- Tim Wheaton
Episode 94 features Icelandic visual artist Rebekka Guðleifsdóttir. Is there such a thing as “admiration at first sight” that is similar in its nature to the whole “love at first sight” thing? I have to assume there is… and that is what my relationship with Rebekka is rooted in. I’m excited that she becomes the first guest of my newest series: “Who Tells Your Story?”
The year was 2005. I was dating my now wife. I was working at my old job that had me traveling around the world… quite a lot. I wish I could, but I can’t recall what originally brought me to search up some type of photograph and led my internet search into a website called Flickr. To give perspective, this is 4 years before Instagram. Facebook was only available to college students at this time. Nobody was using the words “social media” in a meaningful way yet.
As I wandered around photos on Flickr, something caught my eye and lassoed my imagination. It was what seemed to be a long exposure shot (one of a few she posted around that time) that made it look like there were two of her laying down.
“… I don’t even remember how I got the idea of tossing up this apple and catching it in midair…” That was how Rebekka described this photograph that ended up being one of the handful of catalysts for her photography getting noticed far and wide.
When we talked about the older photos from her Flickr page, Rebekka talked about how exciting that time was for her. She said that she was taking photos every day and experimenting and having so much fun with this new art form for her.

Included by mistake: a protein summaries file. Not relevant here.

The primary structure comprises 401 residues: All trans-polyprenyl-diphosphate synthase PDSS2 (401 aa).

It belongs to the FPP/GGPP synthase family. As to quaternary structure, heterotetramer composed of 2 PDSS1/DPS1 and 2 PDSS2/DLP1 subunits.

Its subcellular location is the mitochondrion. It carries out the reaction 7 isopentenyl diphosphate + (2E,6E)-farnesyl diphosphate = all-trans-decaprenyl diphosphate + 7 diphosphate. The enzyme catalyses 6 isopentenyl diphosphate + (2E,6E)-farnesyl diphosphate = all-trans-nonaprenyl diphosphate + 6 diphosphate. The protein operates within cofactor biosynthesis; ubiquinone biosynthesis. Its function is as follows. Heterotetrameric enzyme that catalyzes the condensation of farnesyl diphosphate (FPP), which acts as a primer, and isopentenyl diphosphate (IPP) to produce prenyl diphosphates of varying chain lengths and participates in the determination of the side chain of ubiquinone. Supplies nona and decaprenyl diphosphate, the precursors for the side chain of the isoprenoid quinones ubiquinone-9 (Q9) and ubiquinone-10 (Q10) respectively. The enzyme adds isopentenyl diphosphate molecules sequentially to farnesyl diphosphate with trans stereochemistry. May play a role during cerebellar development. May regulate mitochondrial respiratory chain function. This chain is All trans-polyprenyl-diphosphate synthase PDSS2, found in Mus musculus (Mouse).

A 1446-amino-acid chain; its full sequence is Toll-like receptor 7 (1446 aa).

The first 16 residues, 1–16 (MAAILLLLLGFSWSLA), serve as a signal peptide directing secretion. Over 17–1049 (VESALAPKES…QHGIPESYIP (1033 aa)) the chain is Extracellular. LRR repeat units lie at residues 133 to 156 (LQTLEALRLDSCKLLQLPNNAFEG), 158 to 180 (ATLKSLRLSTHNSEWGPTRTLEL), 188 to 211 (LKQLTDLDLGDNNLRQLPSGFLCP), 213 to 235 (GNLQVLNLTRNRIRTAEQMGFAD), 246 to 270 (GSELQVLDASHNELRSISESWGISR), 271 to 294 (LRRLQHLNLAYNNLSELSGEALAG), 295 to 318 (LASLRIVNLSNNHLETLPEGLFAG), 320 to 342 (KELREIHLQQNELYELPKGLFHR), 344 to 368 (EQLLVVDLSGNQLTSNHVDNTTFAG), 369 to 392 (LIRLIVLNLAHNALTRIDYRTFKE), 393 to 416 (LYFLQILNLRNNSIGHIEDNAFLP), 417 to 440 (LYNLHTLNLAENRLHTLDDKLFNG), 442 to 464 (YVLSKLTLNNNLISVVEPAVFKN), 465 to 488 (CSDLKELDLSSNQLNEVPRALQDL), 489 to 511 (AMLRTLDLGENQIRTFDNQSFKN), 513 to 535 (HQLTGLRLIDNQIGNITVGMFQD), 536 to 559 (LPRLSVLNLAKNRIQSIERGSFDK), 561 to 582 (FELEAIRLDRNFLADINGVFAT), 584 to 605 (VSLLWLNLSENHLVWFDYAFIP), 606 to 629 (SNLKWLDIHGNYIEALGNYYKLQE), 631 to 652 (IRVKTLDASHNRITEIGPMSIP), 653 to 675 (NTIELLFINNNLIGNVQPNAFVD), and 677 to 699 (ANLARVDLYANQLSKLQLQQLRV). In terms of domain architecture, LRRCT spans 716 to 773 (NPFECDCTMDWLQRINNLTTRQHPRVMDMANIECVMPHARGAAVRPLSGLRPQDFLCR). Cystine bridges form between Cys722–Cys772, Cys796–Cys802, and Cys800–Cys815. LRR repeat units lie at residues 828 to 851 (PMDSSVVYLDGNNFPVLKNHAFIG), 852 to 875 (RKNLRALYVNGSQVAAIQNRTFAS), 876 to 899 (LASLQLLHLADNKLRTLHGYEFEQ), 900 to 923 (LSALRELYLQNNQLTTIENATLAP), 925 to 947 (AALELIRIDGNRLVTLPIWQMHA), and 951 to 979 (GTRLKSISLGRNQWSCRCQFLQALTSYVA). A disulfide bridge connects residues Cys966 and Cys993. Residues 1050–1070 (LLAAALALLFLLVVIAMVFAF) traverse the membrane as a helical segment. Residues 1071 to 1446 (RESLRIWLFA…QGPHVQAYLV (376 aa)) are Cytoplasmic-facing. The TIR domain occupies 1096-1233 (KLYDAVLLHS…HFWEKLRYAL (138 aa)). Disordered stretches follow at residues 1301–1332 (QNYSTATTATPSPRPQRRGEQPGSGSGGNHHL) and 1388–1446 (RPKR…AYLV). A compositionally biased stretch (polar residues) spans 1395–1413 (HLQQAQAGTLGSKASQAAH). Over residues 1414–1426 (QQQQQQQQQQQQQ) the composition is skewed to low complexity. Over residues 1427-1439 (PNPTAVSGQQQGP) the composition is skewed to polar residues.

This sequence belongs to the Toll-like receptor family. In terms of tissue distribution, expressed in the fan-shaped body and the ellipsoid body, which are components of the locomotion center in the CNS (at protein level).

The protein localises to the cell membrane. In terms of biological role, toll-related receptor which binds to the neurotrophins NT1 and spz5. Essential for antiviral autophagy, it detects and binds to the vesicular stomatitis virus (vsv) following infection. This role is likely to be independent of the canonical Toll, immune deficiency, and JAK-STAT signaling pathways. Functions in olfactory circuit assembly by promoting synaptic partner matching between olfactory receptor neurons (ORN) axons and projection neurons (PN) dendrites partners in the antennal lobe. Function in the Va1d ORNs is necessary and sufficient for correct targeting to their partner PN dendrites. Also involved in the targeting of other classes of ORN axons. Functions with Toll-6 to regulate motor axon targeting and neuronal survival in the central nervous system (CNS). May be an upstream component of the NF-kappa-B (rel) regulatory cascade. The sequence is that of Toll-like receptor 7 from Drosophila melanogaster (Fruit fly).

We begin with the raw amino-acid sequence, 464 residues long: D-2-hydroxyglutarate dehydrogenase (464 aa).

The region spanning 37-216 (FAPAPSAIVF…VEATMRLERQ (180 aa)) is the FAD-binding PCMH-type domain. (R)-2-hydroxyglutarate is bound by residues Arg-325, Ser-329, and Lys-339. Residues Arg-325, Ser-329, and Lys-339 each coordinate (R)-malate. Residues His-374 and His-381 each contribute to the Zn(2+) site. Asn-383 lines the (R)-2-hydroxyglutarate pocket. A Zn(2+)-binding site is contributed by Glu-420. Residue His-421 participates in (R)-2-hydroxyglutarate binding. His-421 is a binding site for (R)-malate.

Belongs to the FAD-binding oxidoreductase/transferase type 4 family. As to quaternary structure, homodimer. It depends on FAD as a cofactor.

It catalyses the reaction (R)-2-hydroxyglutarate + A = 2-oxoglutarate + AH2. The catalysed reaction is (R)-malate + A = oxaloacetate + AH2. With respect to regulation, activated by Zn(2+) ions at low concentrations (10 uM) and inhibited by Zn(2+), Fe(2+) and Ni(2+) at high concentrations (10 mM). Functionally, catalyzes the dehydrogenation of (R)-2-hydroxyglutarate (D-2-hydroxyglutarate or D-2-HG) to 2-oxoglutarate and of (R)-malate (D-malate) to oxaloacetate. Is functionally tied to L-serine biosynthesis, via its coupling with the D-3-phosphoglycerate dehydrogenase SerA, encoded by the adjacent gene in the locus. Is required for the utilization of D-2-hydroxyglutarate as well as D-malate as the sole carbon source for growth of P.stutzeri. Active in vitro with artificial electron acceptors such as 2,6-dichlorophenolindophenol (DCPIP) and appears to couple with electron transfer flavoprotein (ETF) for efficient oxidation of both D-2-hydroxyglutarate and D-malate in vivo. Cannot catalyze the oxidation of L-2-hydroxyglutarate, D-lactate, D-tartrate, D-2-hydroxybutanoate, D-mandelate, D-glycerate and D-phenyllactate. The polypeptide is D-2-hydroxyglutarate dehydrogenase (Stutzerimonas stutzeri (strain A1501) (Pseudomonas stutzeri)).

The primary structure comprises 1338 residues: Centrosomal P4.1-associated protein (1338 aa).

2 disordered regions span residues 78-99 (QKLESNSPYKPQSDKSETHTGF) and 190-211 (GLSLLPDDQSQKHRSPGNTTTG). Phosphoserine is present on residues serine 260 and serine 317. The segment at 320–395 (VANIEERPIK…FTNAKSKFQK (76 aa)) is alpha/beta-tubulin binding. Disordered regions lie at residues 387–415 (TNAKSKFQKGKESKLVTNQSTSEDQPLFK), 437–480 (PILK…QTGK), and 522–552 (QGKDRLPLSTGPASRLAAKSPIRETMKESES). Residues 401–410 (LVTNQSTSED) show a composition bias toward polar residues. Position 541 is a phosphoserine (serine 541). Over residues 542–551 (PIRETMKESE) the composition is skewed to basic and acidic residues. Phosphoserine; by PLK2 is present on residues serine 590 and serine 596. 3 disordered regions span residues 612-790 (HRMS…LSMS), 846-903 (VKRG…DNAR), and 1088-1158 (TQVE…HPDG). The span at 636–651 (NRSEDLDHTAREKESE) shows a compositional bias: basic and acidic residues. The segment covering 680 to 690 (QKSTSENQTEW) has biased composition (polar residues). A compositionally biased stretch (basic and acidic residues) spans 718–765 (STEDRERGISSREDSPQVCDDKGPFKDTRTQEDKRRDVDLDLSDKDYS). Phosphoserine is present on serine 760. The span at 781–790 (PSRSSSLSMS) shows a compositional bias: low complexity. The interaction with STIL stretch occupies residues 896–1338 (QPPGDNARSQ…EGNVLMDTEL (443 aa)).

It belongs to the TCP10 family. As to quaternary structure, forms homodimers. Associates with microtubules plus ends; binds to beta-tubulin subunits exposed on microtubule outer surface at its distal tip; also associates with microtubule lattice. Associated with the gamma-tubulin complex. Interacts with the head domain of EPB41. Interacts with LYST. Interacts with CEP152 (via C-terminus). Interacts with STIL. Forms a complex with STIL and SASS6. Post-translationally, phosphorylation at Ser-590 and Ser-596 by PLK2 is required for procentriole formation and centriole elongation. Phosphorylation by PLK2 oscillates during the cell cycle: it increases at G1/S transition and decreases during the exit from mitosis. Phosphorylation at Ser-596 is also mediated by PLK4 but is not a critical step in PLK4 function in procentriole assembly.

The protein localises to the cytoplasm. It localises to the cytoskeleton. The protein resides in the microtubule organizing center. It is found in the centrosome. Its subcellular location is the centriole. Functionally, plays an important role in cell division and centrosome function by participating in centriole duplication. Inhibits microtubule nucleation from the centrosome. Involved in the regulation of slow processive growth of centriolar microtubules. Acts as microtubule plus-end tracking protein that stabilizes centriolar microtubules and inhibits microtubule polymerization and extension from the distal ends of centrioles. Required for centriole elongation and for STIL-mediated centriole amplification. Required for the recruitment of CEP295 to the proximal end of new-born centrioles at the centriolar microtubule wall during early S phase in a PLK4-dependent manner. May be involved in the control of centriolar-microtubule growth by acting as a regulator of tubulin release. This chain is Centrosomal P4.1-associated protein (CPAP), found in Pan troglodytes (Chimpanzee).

I reminded Rebekka about how I paid homage to her once or twice in my 365 project on Flickr. Here is an example of that from one of her popular multiplicity, or clone, images.
“Iceland was basically in the ‘Dark Ages’ until around World War II, basically…” Rebekka really dug deep for her memories of family members in her past beyond her own parents. She briefly talked about how rough life would have been for her grandparents in old-world Iceland. I got a little schooling in some of the history of Iceland that I had totally not been aware of previously.
“My Mom is just really bad-ass.” What Rebekka shared about her Mom absolutely falls in line with that sentence.
Rebekka touched a little bit on what the effect can be on a child when they are told “you are special,” when it comes to scholastics and things of that nature.
“As soon as I realized what I had when I was in Florida” as opposed to her life when she returned to Iceland as a pre-teen, gave Rebekka a significant shock to her psyche and moved her into depression at a young age. She really retreated during those school days.
Having a sketchbook around her constantly and honing her craft of drawing is what Rebekka will point at having saved her from becoming the outcast that may have been made fun of by others. She says she may still have been considered “the weirdo”, her work with art elevated her status a bit and gained some respect from her peers. She thinks it is what kept her going through times of being shy and miserable while in school. “I would sometimes go an entire day without opening my mouth”.
Rebekka talks about seeing a documentary on women with autism. The documentary, which translated into English is “Seeing The Unseen”, can be seen in full on Vimeo and you can connect with them on Twitter @unseenautism
As Rebekka watched and listened to the women in the film discuss their lives, things really started to click into place for her. She remembered the many times she’d been asked: “Why can’t you just be normal?” and the answer was and is: “Because I’m not. I’m just not.”
This all struck a tremendous chord with me. There was an unavoidable resounding bell ringing in my head the first time we started looking at things regarding autism and early…
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